published in Wine Times

February 2010

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Being true to tradition means constant improvement – the Turul philosophy

Being a founder of a successful company is always easier than maintaining the growth and revitalising a business, under the strict scrutiny of ancestors, even if that close surveillance is only imaginary. For Bob Turul, however, continuing a family venture has never been a hard task. As Bob states, he has been lucky enough to be naturally aligned both to family values and to the principles his father defined when he founded Turul Winery in the first part of the twentieth century…

W.T.: To be more specific, what principles have determined your attitude as the owner and CEO of Turul Winery over the past 40 years?
B.T.: I value, and have always valued hard work, dedication to quality, optimism, loyalty, and honesty. At the top of my list is the welfare of my family, staff, and community. I believe we have to run a business that is both humane and profitable. The concept of sustainable farming just makes sense for our family business. Everything we do comes from the forethought that we want the Winery to be around for generations to come. There’s no reason for short-term gains at the expense of the future.

W.T.: How important is a sense of humor for leaders?
B.T.: I think I have a sense of humor. I consider that an indispensable quality in managers – leaders have to learn to laugh at themselves.

W.T.: What are your primary concerns, pressures, or problems – if any?
B.T.: I have certain concerns I must deal with; running a business is impossible otherwise. Right now my biggest concern is that I have to find an experienced and trustworthy general manager, someone with whom all the staff can cooperate well. The staff turnover has reached a level that I believe is unhealthy in this kind of business… I take the issue of turnover seriously primarily because we are all a family in the greater sense, and if a member of the family leaves us, they will be missed enormously because they are so difficult to replace.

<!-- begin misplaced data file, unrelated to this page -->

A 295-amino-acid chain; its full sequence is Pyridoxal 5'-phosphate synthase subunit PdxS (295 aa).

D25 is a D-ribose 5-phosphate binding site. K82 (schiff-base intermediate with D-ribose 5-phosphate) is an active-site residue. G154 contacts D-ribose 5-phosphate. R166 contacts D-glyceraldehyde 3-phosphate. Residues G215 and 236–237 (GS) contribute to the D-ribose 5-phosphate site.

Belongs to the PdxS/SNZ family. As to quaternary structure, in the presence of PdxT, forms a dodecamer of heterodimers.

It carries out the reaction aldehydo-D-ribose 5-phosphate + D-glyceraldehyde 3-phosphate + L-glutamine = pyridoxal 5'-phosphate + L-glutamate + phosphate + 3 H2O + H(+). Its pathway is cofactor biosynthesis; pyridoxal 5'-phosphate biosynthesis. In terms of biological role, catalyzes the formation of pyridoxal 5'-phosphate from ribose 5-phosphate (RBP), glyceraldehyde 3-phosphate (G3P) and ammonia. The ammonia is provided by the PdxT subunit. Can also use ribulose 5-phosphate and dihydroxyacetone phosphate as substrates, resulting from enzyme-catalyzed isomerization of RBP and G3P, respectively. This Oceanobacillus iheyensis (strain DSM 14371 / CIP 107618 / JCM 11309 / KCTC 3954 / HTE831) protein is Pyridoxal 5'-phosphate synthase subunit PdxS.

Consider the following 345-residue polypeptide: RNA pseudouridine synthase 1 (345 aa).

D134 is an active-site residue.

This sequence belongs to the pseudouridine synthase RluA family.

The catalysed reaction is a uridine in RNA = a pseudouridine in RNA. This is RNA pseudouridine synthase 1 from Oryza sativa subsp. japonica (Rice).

W.T.: What really does make your winery tick? What is its core competency that makes it stand out from the rest?
B.T.: We have a wonderful terroir, micro-climate, and know-how which enable us to produce estate-grown Zinfandel, Riesling, Muscatel, Pinot Noir, Merlot, Cabernet Sauvignon, Petite Sirah – a really varied portfolio on a relatively small stretch of land. Our reputation is founded on late harvest dessert wines, which few vineyards successfully produce. I must stress that our dedicated employees are the key to our success. Without them, we wouldn’t be where we are today.

W.T.: What do you expect from the next generation? Do you intend to keep managerial control?
B.T.: I don’t think there is a single way of successfully handling a business. I’m not blindfolded by our financial success, and feel the urge to change. Not because times are always changing, no… The utmost reason is, after all these years I am less energetic than the big boss of a winery should be. It doesn’t bother me, though. I enjoy my age and experience, and am proud of our wines, and the whole Turul history. But turning back to the present state of the Winery, a shift in the general manager’s position will have a tremendous effect on the whole operation. We are in a transitional state now. We need to re-discover our true identity, and re-affirm our mission and vision in new ways. Many old-timers are nostalgic for the good old days, when the company wasn’t terribly profitable or well-known but was one happy family striving for a commonly-shared vision of excellence. Yet I hope that the staff will also realize that there is no going back. Rather, they need someone to show them the way forward. I am positive that old values and a new organizational structure can balance perfectly if we all want to achieve a target that requires common effort, one that will benefit both newcomers and seasoned staff. Continuing to compete for the “Spirit of the Wine” award is a goal worth pursuing for us. It is a public validation of our team’s dedication and loyalty.

W.T.: What makes a good top manager? What are the potential qualities that you are looking for in the Turul Winery General Manager?
B.T.: A good leader is someone who asks good questions. I need an unselfish person with people skills. An optimistic, positive attitude and humane values are important. I need, we all need, someone who is an active listener and possesses the desire for constant self-improvement in both himself or herself and all subordinates.

W.T.: How can you put all that into a work contract? Could any candidate live up to such high expectations?
B.T.: Leadership is not about bossing people or solely about motivating people, it is also about providing clear targets and a sense of purpose that everyone in the organization buys into. I believe doing well in this field does not really require extraordinary skills. It’s enough to pay attention, to stay conscious and conscientious. If this condition is fulfilled, there is only one task to tackle: we have to get along well. Maybe that is what requires extraordinary skills … a grumpy old man might be harder to manage than all the wineries in California.